Websites can be vulnerable to security threats, such as malware and hackers. Is yours really protected?
Running a website is becoming an increasingly dangerous affair for companies and businesses. Every day, over30,000 pages experience security breaches — from simple websites selling gifts to the data networks of big name companies, such as Sony and JPMorgan. These cyber-attacks are cheap and relentless as well; Automated bots and scripts can be utilised to execute massive hacking attempts that do not require any form of human action or supervision.
It goes without saying that getting hacked is a terrifying affair for any webpage owner. However, exposure to cyber-attacks is unavoidable due to their widespread activity today.
According to thefourth annual Bot Traffic Report by Imperva Incapsula, a cloud-based security application delivery firm, humans and good bots (e.g. search engine bots) made up 79 per cent of web traffic last year. While this combined figure is close to four times the activity of harmful bots, the amount of bad bot activity has also kept steady at around 30 per cent for past years.
So the question is, how can businesses do to secure themselves against cyber-threats? Here are some suggestions to keep your website safe.
Stay up to date
While this is a common piece of advice, keeping your server and website software updated is probably the most important step in ensuring a site stays watertight. One way site owners can accomplish this is by simply installing the latest security patches and version updates; They help prevent malicious bots and hackers from taking advantage of any safety loopholes.
In addition, it’s also useful for site owners to keep abreast of the latest news on IT threats and scams. Websites likeThreatpost andSecurityWeek cover the latest trends in cybercrime, as well as access to a repository of detailed articles. After all, it’s always wise to keep your friends close and your enemies closer.
Imagine your web page as a fortress that is constantly jeopardized by armies of invading threats. Having a steady, well guarded entrance definitely makes it much harder for attackers to get in. Be sure to bulk up on security measures at your webpage’s access point; One sure-fire way to reduce breaches is to implement two-step verification for logins, which requires the user to input another layer of information besides the username and password.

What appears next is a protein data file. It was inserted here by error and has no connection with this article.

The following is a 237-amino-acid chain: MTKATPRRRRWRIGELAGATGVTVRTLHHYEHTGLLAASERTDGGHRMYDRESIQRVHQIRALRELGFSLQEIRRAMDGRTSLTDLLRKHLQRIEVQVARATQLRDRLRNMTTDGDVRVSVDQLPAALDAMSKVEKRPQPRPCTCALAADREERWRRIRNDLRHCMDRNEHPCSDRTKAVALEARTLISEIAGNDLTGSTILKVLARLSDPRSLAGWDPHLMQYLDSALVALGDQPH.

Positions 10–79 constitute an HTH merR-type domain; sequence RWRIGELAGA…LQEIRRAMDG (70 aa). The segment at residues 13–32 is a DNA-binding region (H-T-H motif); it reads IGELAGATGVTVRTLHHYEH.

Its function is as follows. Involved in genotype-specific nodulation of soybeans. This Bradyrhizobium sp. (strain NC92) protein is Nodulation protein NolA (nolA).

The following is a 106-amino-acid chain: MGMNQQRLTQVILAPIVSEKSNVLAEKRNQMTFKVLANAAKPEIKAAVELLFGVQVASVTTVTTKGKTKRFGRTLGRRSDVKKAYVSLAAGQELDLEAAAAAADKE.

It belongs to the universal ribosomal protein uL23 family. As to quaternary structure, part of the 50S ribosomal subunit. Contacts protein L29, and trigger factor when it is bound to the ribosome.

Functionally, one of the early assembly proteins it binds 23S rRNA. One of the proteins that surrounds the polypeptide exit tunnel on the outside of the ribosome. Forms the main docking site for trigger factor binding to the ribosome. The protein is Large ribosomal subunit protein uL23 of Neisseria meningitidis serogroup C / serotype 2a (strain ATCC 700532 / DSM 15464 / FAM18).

Hackers are also able to systematically obtain login details through trial and error. Thus, enabling restrictions to access, such as setting a time limit or capping the number of login attempts keeps bots from staying on the website for too long. Similarly, changing your login information regularly reduces the chances of bots successfully guessing into your site.
However, all that effort will come to naught if your passwords are as easy as pie. Creating strong access details should be the top most of any site owner’s priorities. Classic password pointers are still effective, such as:
using a mix of upper, lower casing
using numerics and symbols
ensuring your password combination is at least 12 characters
ensuring your password are not dictionary words
Layer your Security
Installing security widgets for your web hosting page should be sufficient to keep hackers at bay right? Wrong. Granted, these applications can effectively monitor and protect your page from being compromised, but there are many ‘backdoors’ through which malicious content can infiltrate. For example, a user logging into the website from an unprotected computer might run the risk of unwittingly transferring malware or other viruses existing in the device’s data.
Many companies are therefore implementing a layered security strategy, in which multiple security systems are utilised to fully monitor, protect and resolve issues. Beyond web protection programmes, that includes:
Introducing network controls (e.g. Web Application Firewalls, Intrusion Prevention Systems)
Anti-malware/ anti-virus programmes for accessing devices (e.g. admin computers )
Analysing data activity
Having a slew of preventive measures drastically reduces the success of any attacks.
Security threats have become increasingly adaptable, and hackers are resourceful in finding new ways to break into the system. For instance, 2015 saw a rising occurrence of malvertising attacks, which appear on ad-supported websites by spamming infected links to users. Plugins on web hosting services such as WordPress have also been targeted, especially those that have weak security controls.
Despite best efforts in staying vigilant and proactive, sometimes websites might still fall prey to ever-changing, advancing security threats. That’s where thinking ahead comes in handy. Keeping regular backups of your website’s data is vital in preparation for the worst. As much as it sounds like a chore to do, it won’t be a laughing matter when your entire page is wiped out. There are multiple ways around backing up content; manually via a portable storage device, through cloud solutions like Dropbox or Amazon S3, or automated services such as Dropmysite.
Protecting your content is just as important as creating them, have you propped up your web security today?